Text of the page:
“Who is harmed?” asked Bevis Schock, lawyer for plaintiffs Cheryl Nelson and Elke McIntosh. “My client is harmed.”
Schock said that Dierker’s ruling was drawn narrowly and correctly.
“He said, I don’t know how big the project has to be. I don’t know how many there have to be. But there has to be something specific, and I think in that sense, Judge Dierker got it exactly right.”
Other issues brought up in the trial in Dierker’s court included whether McKee has the necessary financing for the redevelopment plan, known as Northside Regeneration, and whether his projections of the kinds of home that would be sold there are realistic. Plaintiffs also questioned whether the entire area covered by the plan is blighted or whether some areas that are in good shape would be sacrificed.
Those issues didn’t come up specifically during Wednesday’s oral arguments, but they were covered in briefs submitted by both sides, as was the question so whether tax-increment financing is a good way to fund such efforts.
Said one brief filed on behalf of plaintiffs:
“Depending on whom one asks TIF’s either are a clever and honest way of creating incentives for developers to engage in economic activity which would not otherwise occur, or are shady schemes in which politicians and developers engage in crony capitalism to shift the risks of development to taxpayers, in which there are market distortions of the sort which recently brought America to her knees, in which homeowners and business people are expelled from their real property by eminent domain so that their property can be used by other private persons and not for public use, and in which government entities are starved of the new revenue that they would receive through organic economic growth.”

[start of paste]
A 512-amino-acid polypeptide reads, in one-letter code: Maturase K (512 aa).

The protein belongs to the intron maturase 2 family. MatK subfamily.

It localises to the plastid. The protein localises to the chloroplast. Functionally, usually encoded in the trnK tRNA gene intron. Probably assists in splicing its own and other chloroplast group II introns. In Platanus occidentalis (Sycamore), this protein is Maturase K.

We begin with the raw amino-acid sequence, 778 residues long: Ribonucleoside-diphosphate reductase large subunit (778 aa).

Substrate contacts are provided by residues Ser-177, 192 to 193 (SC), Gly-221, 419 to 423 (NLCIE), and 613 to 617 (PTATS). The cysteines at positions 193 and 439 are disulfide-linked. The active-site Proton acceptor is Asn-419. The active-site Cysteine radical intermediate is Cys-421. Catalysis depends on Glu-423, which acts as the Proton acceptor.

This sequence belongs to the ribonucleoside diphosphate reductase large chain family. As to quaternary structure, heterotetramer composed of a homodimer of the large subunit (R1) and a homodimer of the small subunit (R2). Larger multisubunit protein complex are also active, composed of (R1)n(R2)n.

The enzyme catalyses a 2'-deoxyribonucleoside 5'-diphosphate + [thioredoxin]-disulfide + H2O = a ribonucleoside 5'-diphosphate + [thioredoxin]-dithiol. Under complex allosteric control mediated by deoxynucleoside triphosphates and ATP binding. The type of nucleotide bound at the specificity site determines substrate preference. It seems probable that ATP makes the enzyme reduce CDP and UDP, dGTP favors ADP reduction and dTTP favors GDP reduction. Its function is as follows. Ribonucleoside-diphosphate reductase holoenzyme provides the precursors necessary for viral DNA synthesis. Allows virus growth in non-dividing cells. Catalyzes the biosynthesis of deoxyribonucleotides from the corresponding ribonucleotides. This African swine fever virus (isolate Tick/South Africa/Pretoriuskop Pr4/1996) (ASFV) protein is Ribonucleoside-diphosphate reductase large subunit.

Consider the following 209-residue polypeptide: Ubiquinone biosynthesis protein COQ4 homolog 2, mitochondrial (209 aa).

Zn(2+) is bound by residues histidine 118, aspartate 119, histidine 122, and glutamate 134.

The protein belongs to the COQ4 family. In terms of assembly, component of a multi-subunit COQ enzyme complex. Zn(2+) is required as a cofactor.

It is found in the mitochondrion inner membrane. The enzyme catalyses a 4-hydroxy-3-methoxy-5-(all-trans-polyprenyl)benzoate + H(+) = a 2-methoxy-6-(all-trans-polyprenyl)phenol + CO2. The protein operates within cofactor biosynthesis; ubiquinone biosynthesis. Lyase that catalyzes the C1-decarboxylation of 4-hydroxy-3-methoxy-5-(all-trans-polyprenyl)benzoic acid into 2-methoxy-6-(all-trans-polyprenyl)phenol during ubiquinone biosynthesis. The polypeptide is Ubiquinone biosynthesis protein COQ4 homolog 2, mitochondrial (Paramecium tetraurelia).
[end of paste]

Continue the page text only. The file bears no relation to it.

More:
“In sum, the numbers presented by Northside are out of thin air, are not even close to based in reality, and as the final two examples show, are actually deceptive. Northside was either being run by inexperienced fools (doubtful), or was playing city officials for stooges (likely).”
Briefs filed on behalf of McKee and the city were considerably less colorful, concentrating instead on what they considered to be Dierker’s overly broad reach in declaring the city’s TIF ordinances outside the bounds of state law.
“The trial court’s definition,” one brief said, “ignores the purposefully broad language of the Act and fails to take into consideration the practical and economic realities of large-scale, phased development projects. Long term, area development projects — unlike their single building or single lot counterparts — depend upon the developers’ ability to react as economic and market forces and investor and user preferences change over time.”
During arguments, Puricelli put it this way:
“We don’t have streets. We don’t have sewers. We can’t go to Home Depot and say come on in guys. We don’t have streets and sewers and electric to support it. We have to have that first.”
Carmody added that the city did not approve the McKee tax breaks lightly, and the court should respect the city’s judgment that his vision will succeed.
“It may be a failure. But the question before this court is should it be a judge, should it be a court, that says don’t even try it to someone who says I’m going to dedicated the rest of my life to make a difference.”
The court took the case under advisement.